The proportion of small cells to other types can vary, but diagnosis is likely to be small cell mesothelioma when the majority have small cell characteristics.
Immunohistochemistry of Small Cell Mesothelioma
Examining the physical appearance and growth patterns of the tumor cells is not always enough to provide an accurate diagnosis. The few studies that have examined small cell tumors discovered that a more accurate diagnosis includes both pathological study of cells and immunohistochemical staining.
Immunohistamine staining uses immune system proteins as markers. There are certain proteins present in most cases of small cell mesothelioma. Other proteins are never present. These details help make a more accurate diagnosis.
The study that looked for unique distinguishing factors in small cell mesothelioma patients found three biomarkers not present in any of the 13 tumors:
- Chromogranin A
- Carcino-embryonic antigen (CEA), or
- Leukocyte common antigen (LCA)
These kinds of patterns in immunohistochemical stains can help pathologists differentiate between cancers that otherwise look very similar.
Treatment for Small Cell Mesothelioma
An accurate diagnosis is crucial to determining the proper course of treatment for any type of cancer. For small cell mesothelioma, the treatment plan varies by individual and depends on the stage of cancer. The later the stage, the more difficult it is to treat and the less likely that surgery will be a viable option.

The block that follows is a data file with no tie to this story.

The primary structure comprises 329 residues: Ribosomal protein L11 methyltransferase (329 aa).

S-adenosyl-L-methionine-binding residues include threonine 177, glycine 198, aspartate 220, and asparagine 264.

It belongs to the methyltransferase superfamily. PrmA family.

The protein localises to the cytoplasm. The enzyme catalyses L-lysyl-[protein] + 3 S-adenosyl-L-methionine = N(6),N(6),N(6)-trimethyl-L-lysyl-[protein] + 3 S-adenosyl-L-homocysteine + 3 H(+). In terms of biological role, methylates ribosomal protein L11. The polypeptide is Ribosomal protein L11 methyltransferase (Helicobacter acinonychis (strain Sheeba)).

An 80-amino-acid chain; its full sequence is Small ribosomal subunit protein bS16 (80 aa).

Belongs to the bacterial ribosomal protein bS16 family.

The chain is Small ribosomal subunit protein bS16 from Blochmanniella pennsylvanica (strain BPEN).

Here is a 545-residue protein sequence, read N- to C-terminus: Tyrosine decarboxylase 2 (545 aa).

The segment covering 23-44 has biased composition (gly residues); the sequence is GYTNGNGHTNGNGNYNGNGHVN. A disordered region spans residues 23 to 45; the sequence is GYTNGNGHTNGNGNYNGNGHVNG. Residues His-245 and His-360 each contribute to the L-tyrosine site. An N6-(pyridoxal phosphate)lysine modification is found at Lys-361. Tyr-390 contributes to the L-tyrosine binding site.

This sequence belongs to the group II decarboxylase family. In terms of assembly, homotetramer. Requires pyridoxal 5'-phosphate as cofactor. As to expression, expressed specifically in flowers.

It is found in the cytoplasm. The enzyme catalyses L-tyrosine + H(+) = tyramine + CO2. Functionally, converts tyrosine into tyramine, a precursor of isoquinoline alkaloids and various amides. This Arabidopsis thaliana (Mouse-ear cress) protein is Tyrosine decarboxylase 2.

Because small cell mesothelioma has a long latency period and is challenging to diagnose, many cases are only diagnosed at a later stage, limiting treatment options to chemotherapy and radiation. However, these are unlikely to cure the cancer.
Treatment teams use these strategies to reduce tumor size with the hope of extending a patient’s life. These treatments can also reduce symptoms and make the patient feel more comfortable.
What the experts know, however, is that mesothelioma does not come with a good prognosis in most cases. In one study of eight patients with small cell mesothelioma, the average survival time was just over eight months. With so few cases to study, it is impossible to give an accurate prognosis.
From what is known about small cell mesothelioma, it does seem that it is very aggressive and that life expectancy is relatively short. Treatments are primarily for palliative care. If you have been diagnosed with any type of mesothelioma, make sure you know your rights with respect to asbestos exposure and the law.Get Your FREE Mesothelioma Packet
Page Written by Mary Ellen Ellis
Mary Ellen Ellis has been the head writer for Mesothelioma.net since 2016. With hundreds of mesothelioma and asbestos articles to her credit, she is one of the most experienced writers on these topics. Her degrees and background in science and education help her explain complicated medical topics for a wider audience. Mary Ellen takes pride in providing her readers with the critical information they need following a diagnosis of an asbestos-related illness.
Page Medically Reviewed and Edited by Pinar Kanlikilicer, PhD
Dr. Pinar Kanlikilicer has a PhD in Biomedical Engineering. She completed her 5-years of postdoctoral training in the Department of Experimental Therapeutics at MD Anderson Cancer Center. She is currently working in the field of cancer as a research scientist.